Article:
How Much Do You Earn From Writing?

Money, money, money, must be funny, in a rich man's world

Money, money, money, must be funny, in a rich man’s world

OK, I’m not really expecting you to answer that, but now that I have your attention…

The reason I’m asking is that a person I know, new to writing, has told me today that very soon, their intention is that writing is to become their ‘main source of income’ and it’s definitely ‘not a hobby’.

Now, while I applaud the ‘not just a hobby’ part and I’m the first to encourage anyone to try to earn hard cash from their writing, I had to voice my concerns to this person and say that it’s very, (VERY!) hard to make even a half-decent income from writing. Even established novelists have to supplement their income by teaching and the like – and if you’re a beginner, it’s even harder to earn anything.

See this SHOCKING article from the Guardian (January 2014), which claims that a writer’s average yearly earnings is £600! Gulp. Gasp. Now, that includes all kinds of writers, including ‘aspiring’ and those who self-publish and hardly make a bean (but are still writers, of course) but it’s still surprising.

Take yours truly. I am not a beginner by any means but could I live on what I make from my weekly writing class, my Writers Bureau tutoring, my ALCS income, my short stories, my (occasional) articles, my (very occasional) competition wins and my e-book of short stories?

*Pause while she laughs hysterically*.

Er.. no. Not even with my part-time job at the charity, which brings in a little bit each month. I can only do what I do because I have the support of a lovely partner, who is happy to pay the bills (and er.. just in case he is reading this and not on the golf course, “I am ETERNALLY grateful! Would you like a cup of tea?”)

What’s really annoying though, is that everyone thinks writers are rolling in it – right? But the reason that there’s such as song-and-dance about novelists who secure a 6-figure deal for their first novel is because it’s so unusual!

My dad, bless him, is convinced that if I can only get a short story accepted for Radio 4 and/or a novel published, I will be made, financially. But everyone knows that the BBC doesn’t pay very well and I read somewhere that the average amount made from a debut novel is £5000.

So, the answer to my friend who wants to make writing their ‘main source of income’?

1) Write for love, not money.
2) Don’t give up the day job!

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25 Responses to How Much Do You Earn From Writing?

  1. Wendy Clarke says:

    Oh dear. I have my head in my hands. Like you, I can only do what I do because of the financial support of my husband. I’m lucky that I do have an income from my magazine writing and story collection, but it amounts to a couple of decent holidays a year. I couldn’t possibly live off it.

    • Ah, yes, Wendy, what would we do without them? And does that make us ‘kept women’? I suppose it does – oh well, never mind! When we’re rich and famous, we can thank them in the forewords of our best sellers!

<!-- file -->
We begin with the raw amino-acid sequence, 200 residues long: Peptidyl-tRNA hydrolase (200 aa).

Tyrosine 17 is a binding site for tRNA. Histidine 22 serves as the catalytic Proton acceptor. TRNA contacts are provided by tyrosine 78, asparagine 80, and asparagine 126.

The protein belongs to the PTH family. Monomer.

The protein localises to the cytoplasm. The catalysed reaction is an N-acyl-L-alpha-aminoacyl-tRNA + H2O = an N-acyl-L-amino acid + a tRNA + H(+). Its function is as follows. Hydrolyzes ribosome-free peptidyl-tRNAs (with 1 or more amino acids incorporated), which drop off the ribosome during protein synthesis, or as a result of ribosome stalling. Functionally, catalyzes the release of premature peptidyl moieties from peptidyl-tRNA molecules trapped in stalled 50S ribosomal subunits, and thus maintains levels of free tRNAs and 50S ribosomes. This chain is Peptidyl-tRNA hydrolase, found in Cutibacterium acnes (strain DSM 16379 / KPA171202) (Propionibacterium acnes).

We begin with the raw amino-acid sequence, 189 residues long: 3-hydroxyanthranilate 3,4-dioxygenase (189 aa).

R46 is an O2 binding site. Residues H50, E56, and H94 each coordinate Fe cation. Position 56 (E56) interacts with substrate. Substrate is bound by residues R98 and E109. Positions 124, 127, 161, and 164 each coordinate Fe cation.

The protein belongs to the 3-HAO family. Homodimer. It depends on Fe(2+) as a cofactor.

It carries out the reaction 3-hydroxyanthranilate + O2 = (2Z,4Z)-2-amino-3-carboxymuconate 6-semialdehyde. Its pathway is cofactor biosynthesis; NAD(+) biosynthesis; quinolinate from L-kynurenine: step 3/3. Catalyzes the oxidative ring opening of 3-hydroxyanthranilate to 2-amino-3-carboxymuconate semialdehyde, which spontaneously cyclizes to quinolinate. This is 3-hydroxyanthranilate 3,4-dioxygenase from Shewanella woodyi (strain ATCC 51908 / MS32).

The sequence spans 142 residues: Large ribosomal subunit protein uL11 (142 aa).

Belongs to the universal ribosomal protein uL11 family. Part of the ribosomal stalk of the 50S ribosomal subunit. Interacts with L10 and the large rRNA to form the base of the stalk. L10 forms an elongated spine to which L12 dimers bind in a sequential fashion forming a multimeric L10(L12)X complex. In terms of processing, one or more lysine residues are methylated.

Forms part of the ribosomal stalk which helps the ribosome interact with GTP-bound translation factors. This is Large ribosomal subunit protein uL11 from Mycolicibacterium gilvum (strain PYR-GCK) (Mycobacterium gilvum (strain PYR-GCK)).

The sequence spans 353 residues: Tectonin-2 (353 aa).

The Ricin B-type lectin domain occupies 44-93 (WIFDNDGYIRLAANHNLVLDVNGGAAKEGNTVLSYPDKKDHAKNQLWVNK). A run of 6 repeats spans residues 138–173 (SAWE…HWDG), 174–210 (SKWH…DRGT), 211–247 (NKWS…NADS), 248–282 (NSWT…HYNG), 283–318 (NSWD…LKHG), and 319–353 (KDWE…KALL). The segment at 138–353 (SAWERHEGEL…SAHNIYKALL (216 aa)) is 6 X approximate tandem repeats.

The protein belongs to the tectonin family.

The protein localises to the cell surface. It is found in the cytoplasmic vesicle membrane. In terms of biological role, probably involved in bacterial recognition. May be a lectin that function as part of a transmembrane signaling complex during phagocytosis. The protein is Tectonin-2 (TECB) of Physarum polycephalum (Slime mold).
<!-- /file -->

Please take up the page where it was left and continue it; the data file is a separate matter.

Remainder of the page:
2. Catelyn Cash says:

    How much do I earn? £500 more than I would have if you hadn’t posted the details of the Ann Summers erotic short story competiton back in January. I came second, so thank you very much!!!

  3. Ann says:

    You’re quite right that few people make a decent living out of writing but so much depends on how much time you spend writing. If you write one article / short story / essay a month then you won’t tally up much cash. But if you treat it as a job and sit down and write ( or do writing related activities such as marketing / research etc) every working day then if you still only make £600 a year you should do someting to change it..
    If you’re writing a lot and not getting much published/ accepted then I suggest take a course in whatever your genre is and getting professional feedback.
    If it’s because the pay is so awful then find other publications/ websites to write for.

    You may not make a good wage but you can certainly earn far more than the depressing firgure the Guardian gave.
    Good luck.

    • Ann, I agree that you need to spend time on your writing in order to have any chance of earning a decent living but I think (unless you’re very talented/lucky) that also includes time spent learning your craft. So, as a beginner, it might take you at least a year or so before you’re even capable of writing the kind of story that a women’s magazine would want to buy and publish and writing a novel takes months if not years, during which time you won’t be earning anything from your writing…

      • Ann says:

        You’re definintely right, because being a full time writer isn’t a job, it’s a self-employed business and few businesses make a profit to begin with.
        So no writer should give up their day job until they have seen that they can sell their work ( you can do a lot of writing courses and part time writing whille still working- I did it for years)
        What I meant was once you have started to sell your work regularly, then you have to treat writing as a ‘real’ full time job and work at it every day and you should see a far higher income than £600 a year.

  4. I probably just about break even, comparing sales with the cost of editors/proofreaders and covers. That doesn’t include the £300 a month childcare cost so I can have a couple of days a week at home to write. Like you I have a wonderful supporting hubbie who thinks he gets the best part of the arrangement because he never has to take time off work to tend to a sick child, cover the school holidays or go to assembly, and he never has to cook!
    Worryingly I have just (finally) started the Groupon purchased Write Stories for Children course and the whole first module seems to be about how much money JK Rowling made, how lucrative it is to write children’s stories, how stories get made into movies and make big bucks etc. It made me want to weep, thinking of all the people starting out as newbies, reading that and believing a word of it. It’s definitely a theme in the course (although I’m only on module 3) and while I think it’s good to be aware of what publishers want, etc, anyone going into writing to become the next JK Rowling is destined for disappointment… You HAVE to write for love, even if what you really want to do is write for money…